The independent predictors identified in the multivariate analysis were used to create a score. Continuous variables were dichotomized at the median or the 75th percentile where appropriate. Spearman’s correlation explored how well the final score correlated with discharge modified Rankin Scale.
Receiver operator characteristics curves were used to explore agreement between the predictive score and outcomes in the original and validation cohorts. χ2 test was used to compare the proportion of poor outcome of each tier of the Houston IAT (HIAT) score between the UTH and UCLA cohorts.
We identified 190 patients undergoing IAT in the UTH data set. Seventy-four (38.9%) underwent primary IAT and 116 (61.1%) adjuvant IAT. Forty-one (21.6%) had pre-IAT MRI. The IAT techniques used were as follows: intra-arterial thrombolytics, only 30.5% (58 of 190); intra-arterial thrombolytics with guidewire clot disruption, 48.9% (93 of 190); guidewire clot disruption, only 2.1% (4 of 190); and MERCI clot retriever, 18.5% (35 of 190). The stroke was in the dominant hemisphere in 94 patients (49.5%). Symptomatic intracerebral hemorrhage occurred in 13 patients (6.8%) and the rate of recanalization was 75.6%. Table 1 shows the main baseline and outcome characteristics.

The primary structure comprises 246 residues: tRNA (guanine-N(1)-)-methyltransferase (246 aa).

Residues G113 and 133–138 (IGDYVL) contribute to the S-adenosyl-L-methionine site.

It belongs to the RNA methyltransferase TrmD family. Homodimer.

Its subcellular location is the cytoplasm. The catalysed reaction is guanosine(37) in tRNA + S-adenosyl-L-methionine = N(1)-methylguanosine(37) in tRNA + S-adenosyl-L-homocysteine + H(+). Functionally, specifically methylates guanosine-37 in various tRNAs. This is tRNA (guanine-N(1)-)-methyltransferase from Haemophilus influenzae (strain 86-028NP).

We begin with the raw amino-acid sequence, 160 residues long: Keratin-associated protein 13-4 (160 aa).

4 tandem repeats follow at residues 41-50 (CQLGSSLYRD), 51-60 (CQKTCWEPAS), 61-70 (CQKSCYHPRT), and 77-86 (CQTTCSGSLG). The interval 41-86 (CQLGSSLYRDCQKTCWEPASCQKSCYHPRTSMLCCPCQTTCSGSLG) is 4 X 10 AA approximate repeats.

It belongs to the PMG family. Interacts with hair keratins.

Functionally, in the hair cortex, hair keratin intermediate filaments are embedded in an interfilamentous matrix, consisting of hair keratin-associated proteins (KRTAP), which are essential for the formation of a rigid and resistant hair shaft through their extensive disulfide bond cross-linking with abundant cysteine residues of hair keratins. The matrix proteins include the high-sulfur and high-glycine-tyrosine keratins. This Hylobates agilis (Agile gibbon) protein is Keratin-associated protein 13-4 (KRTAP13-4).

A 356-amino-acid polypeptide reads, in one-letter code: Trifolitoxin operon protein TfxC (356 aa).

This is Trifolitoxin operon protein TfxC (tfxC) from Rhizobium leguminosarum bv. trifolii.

Pre-IAT Predictors of Outcome and Score Development
The results of univariate analysis in the derivation cohort for all variables are listed in Table 2. The following predictors of poor outcome were identified in univariate analysis and entered into the multivariate analysis: age, NIHSS, admission glucose, history of coronary artery disease, history of diabetes mellitus, and previous stroke. Presence of a nonmalignant diffusion-weighted imaging lesion or mismatch on the pre-IAT MRI was associated with a favorable outcome. After logistic regression, only age (Wald=3.9, P=0.049; OR, 1.028), NIHSS (Wald=6.1, P=0.013; OR, 1.084), and admission glucose (Wald=4.7, P=0.031; OR, 1.011) remained as significant predictors of poor outcome. We then proceeded to dichotomize the predictors according to our primary hypothesis: age and admission glucose at the 75th percentile and admission NIHSS at the median. We scored 1 point for each variable as follows: age >75 years; NIHSS >18; and admission glucose >150 mg/dL. The sum of points resulted in a score we named the UTH IAT (HIAT) score. HIAT score ranges from 0 to 3.
Table 2 also shows the association between the prespecified procedural outcomes and clinical outcomes in the univariate analysis. Recanalization was associated with favorable outcome and IAT duration with poor outcome. There was no association between the time from symptom onset to IAT and outcome. Also, there was no association between the rates of recanalization and the presence of mismatch on MRI (P=0.15). Table 3 shows the procedural and clinical outcomes according to the occluded artery, IAT technique used, and whether IV tPA was given before IAT.
Exploring Clinical and Procedural Outcomes Using the HIAT Score